Decisions To Be Made: The Kootenai Forest Supervisor will decide the following:

  • Whether or not to harvest timber and, if so, identify the selection of, and site-specific location of, appropriate timber management practices (silvicultural prescription, logging Start Printed Page 80416system, fuels treatment, and reforestation), and road construction necessary to provide access and to achieve other resource objectives, and appropriate mitigation measures.
  • Whether or not soil and water resource improvement projects (including road reconstruction and decommissioning) should be implemented and, if so, to what extent.
  • Whether or not wildlife enhancement projects (including prescribed burning) should be implemented and, if so, to what extent.
  • Whether road access restrictions or other actions are necessary to meet big game wildlife security needs.
  • Whether or not programmatic and project-specific Forest Plan amendments are necessary to meet the specific purpose and need of this project, and whether those amendments are significant under the National Forest Management Act.
  • What, if any, specific-project monitoring requirements would be needed to assure mitigation measures are implemented and effective.

Public Involvement and Scoping: In November 2000, preliminary efforts were made to involve the public in looking at management opportunities within the Gold/Boulder/Sullivan Decision Area. Comments received prior to this notice will be included in the documentation for the EIS. The public is encouraged to take part in the process and is encouraged to visit with Forest Service officials at any time during the analysis, and prior to the decision. The Forest Service will be seeking information, comments, and assistance from Federal, State and local agencies, Indian tribes, individuals, and organizations that may be interested in, or affected by, the proposed action. This input will be used in preparation of the draft and final EIS'. The scoping process will assist in identifying potential issues, identifying major issues to be analyzed in depth, identifying alternatives to the proposed action, and identifying potential environmental effects of this project and alternatives (i.e., direct, indirect, and cumulative effects and connected actions).

Estimated Dates for Filing: While public participation in this analysis is welcome at any time, comments received within 30 days of the publication of this notice will be especially useful in the preparation of the Draft EIS. It is expected to be filed with the Environmental Protection Agency (EPA) and to be available for public review by May 2001. At that time EPA will publish a Notice of Availability of the draft EIS in the Federal Register. The comment period on the draft EIS will be 45 days from the date the EPA publishes the Notice Availability in the Federal Register. It is very important that those interested in the management of this area participate at that time.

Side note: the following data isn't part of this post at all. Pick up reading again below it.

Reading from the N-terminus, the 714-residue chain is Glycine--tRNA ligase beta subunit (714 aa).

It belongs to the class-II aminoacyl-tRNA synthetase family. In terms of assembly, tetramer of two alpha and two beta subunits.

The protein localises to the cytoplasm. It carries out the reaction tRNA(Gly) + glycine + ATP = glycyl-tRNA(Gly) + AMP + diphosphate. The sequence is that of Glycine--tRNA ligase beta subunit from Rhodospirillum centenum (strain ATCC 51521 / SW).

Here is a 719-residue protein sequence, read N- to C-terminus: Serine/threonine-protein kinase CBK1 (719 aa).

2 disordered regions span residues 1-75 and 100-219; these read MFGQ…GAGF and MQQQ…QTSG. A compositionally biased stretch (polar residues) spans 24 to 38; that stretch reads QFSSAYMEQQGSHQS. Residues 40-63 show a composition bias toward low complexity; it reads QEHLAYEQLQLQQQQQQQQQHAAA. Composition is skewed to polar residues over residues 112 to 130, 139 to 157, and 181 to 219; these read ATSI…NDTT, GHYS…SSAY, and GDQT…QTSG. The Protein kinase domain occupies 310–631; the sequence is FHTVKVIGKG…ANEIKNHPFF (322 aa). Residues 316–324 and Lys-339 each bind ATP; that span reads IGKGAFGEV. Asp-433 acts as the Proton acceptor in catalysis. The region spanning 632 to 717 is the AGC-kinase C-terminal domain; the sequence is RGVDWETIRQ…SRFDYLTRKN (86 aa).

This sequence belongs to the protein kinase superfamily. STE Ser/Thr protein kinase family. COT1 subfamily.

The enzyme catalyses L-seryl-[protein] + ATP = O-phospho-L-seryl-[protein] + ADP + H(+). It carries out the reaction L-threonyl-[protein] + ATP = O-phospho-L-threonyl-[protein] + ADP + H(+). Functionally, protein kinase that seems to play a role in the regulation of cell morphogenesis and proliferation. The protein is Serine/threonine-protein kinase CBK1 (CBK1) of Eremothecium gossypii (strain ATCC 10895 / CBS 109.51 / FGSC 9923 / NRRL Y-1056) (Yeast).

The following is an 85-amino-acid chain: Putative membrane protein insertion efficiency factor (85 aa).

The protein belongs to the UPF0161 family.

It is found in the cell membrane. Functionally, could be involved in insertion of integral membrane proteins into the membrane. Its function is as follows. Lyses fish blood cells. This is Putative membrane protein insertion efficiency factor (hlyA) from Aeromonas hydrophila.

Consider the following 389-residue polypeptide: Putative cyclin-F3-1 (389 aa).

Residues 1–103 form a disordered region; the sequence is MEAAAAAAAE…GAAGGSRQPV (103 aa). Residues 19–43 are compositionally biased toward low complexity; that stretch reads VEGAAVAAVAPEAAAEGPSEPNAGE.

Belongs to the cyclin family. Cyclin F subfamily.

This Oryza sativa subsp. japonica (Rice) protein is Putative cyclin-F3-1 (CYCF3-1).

The final EIS is scheduled to be completed by August 2001. In the final EIS, the Forest Service is required to respond to comments and responses received during the comment period that pertain to the environmental consequences discussed in the draft EIS, and applicable laws, regulations, and policies considered in making a decision regarding the proposal.

Reviewer's Obligations: The Forest Service believes, at this early stage, it is important to give reviewers notice of several court rulings related to public participation in the environmental review process. First, reviewers of draft environmental impact statements must structure their participation in the environmental review of the proposal so that it is meaningful and alerts an agency to the reviewer's position and contentions. Vermont Yankee Nuclear Power Corp. v. NRDC, 435 U.S. 519, 553 (1978). Also, environmental objections that could be raised at the draft environmental impact statement stage may be waived or dismissed by the courts. City of Angoon v. Hodel, 803, F2d 1016, 1022 (9th Cir. 1986) and Wisconsin Heritages, Inc. v. Harris, 490 F. Supp. 1334, 1338 (E.D. Wis. 1980). Because of these court rulings, it is very important that those interested in this proposed action participate by the close of the 30 day comment period so that substantive comments and objections are made available to the Forest Service at a time when it can meaningfully consider and respond to them in the final EIS.

To be most helpful, comments on the draft EIS should be as specific as possible, and may address the adequacy of the statement or the merit of the alternatives discussed. Reviewers may wish to refer to the Council on Environmental Quality regulations (40 CFR 1503.3) for implementing the procedural provisions of the National Environmental Policy Act.

Responsible Official: As the Forest Supervisor of the Kootenai National Forest, 1101 U.S. Highway 2 West, Libby, MT 59923, I am the Responsible Official. As the Responsible Official, I will decide if the proposed project will be implemented. I will document the decision and reasons for the decision in the Record of Decision. I have delegated the responsibility for preparing the draft and final EIS' to Glen M. McNitt, District Ranger, Rexford Ranger District.

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Dated: December 8, 2000.

Bob Castaneda,

Forest Supervisor, Kootenai National Forest.

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[FR Doc. 00-32437 Filed 12-20-00; 8:45 am]

BILLING CODE 3410-11-M